How to Tell if Your Child Has Scoliosis

Scoliosis is a spine irregularity that causes the spine to curve in a “C” or “S” shape. It’s estimated that  scoliosis affects 2-3% of the population or an estimated 7 million people in the United States.  Adolescent Idiopathic Scoliosis (AIS) often makes its appearance around ages 10-18, most often being diagnosed in young girls. 

Scoliosis is progressive in nature, which means that with time the spine can continue to curve and rotate.  Researchers have not been able to find one specific cause for scoliosis. We do know that early detection is important when treating AIS and can mean the difference between surgery and no surgery.  Since the spine tends to curve and rotate during times when a child grows, it is important to stabilize the spine with scoliosis specific physical therapy and/or a brace  during these growth spurts. 

With a diagnosis often being made in the pre-teen to teen years, parents and caregivers should be aware of the common signs of scoliosis and what to do if they suspect their child may have a spinal curvature. 

Scoliosis is a spine irregularity that causes the spine to curve in a “C” or “S” shape. It’s estimated that  scoliosis affects 2-3% of the population or an estimated 7 million people in the United States.  Adolescent Idiopathic Scoliosis (AIS) often makes its appearance around ages 10-18, most often being diagnosed in young girls.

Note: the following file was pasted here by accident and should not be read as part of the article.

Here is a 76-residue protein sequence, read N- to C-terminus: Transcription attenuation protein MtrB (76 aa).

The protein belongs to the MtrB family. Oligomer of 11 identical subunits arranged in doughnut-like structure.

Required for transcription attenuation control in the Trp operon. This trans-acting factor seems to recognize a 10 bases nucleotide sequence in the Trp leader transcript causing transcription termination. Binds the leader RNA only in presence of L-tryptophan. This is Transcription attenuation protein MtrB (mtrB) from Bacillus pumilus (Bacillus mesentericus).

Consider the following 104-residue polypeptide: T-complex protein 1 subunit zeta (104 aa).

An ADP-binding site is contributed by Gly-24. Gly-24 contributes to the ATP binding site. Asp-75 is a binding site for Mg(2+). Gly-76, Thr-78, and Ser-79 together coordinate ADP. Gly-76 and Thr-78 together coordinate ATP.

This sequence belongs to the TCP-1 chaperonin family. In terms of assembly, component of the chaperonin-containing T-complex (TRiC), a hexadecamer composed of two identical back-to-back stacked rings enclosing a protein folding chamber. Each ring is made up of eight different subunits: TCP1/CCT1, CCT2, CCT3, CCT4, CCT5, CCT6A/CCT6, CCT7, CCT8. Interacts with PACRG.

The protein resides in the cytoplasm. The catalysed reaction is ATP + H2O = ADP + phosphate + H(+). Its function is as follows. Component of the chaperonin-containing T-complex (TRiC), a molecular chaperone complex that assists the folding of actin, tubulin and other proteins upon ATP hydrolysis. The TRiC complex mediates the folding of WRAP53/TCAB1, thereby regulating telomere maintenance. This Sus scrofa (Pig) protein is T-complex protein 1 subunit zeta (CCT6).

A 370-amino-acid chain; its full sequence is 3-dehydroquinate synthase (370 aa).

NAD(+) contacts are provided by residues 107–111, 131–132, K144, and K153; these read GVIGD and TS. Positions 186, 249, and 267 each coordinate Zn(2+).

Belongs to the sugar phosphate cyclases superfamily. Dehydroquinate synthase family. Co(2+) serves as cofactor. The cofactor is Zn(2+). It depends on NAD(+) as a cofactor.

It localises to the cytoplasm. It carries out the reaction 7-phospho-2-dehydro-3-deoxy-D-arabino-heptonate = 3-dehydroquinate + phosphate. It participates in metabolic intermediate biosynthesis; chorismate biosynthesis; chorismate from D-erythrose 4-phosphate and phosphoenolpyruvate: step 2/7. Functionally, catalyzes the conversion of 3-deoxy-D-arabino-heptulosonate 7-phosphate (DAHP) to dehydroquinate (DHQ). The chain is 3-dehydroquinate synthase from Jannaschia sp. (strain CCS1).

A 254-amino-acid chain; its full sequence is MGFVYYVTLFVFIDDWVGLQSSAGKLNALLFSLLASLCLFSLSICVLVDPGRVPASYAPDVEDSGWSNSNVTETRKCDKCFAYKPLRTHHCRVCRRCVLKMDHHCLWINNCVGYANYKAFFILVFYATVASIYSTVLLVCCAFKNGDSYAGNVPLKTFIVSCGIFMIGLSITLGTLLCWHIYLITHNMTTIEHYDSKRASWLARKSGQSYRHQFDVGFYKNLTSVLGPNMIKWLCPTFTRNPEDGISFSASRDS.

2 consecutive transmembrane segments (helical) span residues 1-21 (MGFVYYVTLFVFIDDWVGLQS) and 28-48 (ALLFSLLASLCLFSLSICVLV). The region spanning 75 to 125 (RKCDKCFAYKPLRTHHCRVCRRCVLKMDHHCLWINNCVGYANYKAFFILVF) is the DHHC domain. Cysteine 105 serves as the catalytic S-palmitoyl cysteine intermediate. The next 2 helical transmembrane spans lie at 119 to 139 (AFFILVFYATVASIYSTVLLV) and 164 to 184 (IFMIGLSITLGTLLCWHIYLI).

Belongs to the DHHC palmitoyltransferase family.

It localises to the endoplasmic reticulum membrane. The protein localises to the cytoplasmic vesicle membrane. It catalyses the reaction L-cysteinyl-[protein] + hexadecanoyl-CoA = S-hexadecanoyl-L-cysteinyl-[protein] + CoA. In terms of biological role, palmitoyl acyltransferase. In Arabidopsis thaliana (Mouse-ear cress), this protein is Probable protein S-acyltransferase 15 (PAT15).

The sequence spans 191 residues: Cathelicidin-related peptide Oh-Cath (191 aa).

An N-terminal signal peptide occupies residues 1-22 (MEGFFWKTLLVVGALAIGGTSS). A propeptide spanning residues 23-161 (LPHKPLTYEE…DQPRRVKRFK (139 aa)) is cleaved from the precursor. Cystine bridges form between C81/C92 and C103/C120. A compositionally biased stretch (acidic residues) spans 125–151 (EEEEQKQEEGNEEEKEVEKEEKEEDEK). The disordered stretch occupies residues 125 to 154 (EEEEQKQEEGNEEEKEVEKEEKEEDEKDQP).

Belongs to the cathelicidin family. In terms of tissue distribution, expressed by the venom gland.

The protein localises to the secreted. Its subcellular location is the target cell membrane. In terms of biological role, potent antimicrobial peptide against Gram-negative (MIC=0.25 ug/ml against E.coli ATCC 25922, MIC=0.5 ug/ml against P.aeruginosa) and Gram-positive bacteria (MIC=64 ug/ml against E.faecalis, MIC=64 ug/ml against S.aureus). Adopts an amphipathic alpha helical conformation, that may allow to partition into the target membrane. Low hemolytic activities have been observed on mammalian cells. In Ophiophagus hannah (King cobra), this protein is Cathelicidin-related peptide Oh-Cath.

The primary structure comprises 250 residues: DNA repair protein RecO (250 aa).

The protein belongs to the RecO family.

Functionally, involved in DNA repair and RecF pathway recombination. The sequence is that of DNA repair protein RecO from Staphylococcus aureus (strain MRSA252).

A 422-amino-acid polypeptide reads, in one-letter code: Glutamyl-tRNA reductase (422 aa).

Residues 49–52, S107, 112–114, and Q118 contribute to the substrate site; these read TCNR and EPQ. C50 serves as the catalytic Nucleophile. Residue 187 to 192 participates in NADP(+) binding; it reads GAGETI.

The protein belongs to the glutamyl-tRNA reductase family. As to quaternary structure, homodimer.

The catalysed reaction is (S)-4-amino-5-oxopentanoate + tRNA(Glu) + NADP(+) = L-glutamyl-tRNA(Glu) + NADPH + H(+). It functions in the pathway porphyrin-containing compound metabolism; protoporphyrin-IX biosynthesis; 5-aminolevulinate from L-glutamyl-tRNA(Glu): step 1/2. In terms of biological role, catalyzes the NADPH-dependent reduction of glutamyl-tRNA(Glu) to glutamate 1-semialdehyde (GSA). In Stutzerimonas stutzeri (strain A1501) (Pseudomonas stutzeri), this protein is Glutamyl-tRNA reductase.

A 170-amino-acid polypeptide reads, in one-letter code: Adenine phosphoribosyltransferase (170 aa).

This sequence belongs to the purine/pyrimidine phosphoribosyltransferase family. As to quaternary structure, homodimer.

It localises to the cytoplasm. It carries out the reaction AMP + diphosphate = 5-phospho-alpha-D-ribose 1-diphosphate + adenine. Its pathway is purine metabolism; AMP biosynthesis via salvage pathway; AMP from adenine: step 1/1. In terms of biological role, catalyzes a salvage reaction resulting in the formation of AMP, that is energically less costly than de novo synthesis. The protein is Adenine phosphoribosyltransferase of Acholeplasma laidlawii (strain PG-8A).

Scoliosis is progressive in nature, which means that with time the spine can continue to curve and rotate.  Researchers have not been able to find one specific cause for scoliosis. We do know that early detection is important when treating AIS and can mean the difference between surgery and no surgery.  Since the spine tends to curve and rotate during times when a child grows, it is important to stabilize the spine with scoliosis specific physical therapy and/or a brace  during these growth spurts. 

With a diagnosis often being made in the pre-teen to teen years, parents and caregivers should be aware of the common signs of scoliosis and what to do if they suspect their child may have a spinal curvature. 

A normal spine on the left and a scoliosis spine on the right

Common Signs of Scoliosis

Scoliosis might be suspected in a child when a parent or caregiver notices something “not right” about their child’s posture or appearance.  Sometimes the spinal curvature is so subtle that they aren’t even sure there is a problem to start with. 

However, as growth occurs and the curvature progresses, signs of spinal deformity become more noticeable.  Usually, the first signs that there might be a problem with a child’s spinal development are: 

 

  • Clothes fit awkwardly or hang unevenly
  • A noticeable curve in the spine when wearing a swimsuit
  • One shoulder is higher or lower than the other
  • Leaning to one side
  • One shoulder or a hip sticks out when standing straight
  • Ribs sticking out on one side